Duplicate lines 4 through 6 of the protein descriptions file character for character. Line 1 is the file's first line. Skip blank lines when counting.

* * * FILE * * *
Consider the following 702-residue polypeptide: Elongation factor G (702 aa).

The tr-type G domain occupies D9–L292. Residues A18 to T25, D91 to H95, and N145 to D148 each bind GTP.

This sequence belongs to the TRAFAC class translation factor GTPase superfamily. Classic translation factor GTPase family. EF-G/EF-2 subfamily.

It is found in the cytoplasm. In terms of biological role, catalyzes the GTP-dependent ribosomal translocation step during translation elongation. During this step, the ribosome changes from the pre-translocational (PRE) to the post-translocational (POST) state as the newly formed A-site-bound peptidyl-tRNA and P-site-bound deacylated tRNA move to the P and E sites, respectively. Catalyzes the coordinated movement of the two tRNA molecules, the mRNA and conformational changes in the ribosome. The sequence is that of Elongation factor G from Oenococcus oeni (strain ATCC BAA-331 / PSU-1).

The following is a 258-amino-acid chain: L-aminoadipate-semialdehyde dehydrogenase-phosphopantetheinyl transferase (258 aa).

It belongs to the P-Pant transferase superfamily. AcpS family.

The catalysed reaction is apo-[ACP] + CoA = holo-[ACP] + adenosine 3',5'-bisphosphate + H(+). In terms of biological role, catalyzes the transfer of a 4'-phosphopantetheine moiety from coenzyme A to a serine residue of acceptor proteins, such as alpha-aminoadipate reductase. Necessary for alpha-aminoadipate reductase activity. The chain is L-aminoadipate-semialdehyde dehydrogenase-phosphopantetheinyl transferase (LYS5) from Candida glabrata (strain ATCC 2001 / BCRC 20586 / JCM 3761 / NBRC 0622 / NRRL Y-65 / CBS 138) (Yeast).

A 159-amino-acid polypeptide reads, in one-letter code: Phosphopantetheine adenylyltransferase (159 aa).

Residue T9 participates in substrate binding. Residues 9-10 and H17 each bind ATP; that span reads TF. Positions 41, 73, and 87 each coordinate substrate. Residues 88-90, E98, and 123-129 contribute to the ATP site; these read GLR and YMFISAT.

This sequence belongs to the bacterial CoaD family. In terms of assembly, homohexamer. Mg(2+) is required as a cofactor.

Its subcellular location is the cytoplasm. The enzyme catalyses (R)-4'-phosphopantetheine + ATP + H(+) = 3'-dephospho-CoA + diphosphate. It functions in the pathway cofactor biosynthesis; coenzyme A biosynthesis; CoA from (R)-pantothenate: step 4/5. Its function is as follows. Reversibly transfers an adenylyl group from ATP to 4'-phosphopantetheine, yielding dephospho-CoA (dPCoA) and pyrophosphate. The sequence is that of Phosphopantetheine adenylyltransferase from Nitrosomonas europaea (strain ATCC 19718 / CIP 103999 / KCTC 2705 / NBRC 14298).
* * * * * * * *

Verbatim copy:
It is found in the cytoplasm. In terms of biological role, catalyzes the GTP-dependent ribosomal translocation step during translation elongation. During this step, the ribosome changes from the pre-translocational (PRE) to the post-translocational (POST) state as the newly formed A-site-bound peptidyl-tRNA and P-site-bound deacylated tRNA move to the P and E sites, respectively. Catalyzes the coordinated movement of the two tRNA molecules, the mRNA and conformational changes in the ribosome. The sequence is that of Elongation factor G from Oenococcus oeni (strain ATCC BAA-331 / PSU-1).

The following is a 258-amino-acid chain: L-aminoadipate-semialdehyde dehydrogenase-phosphopantetheinyl transferase (258 aa).

It belongs to the P-Pant transferase superfamily. AcpS family.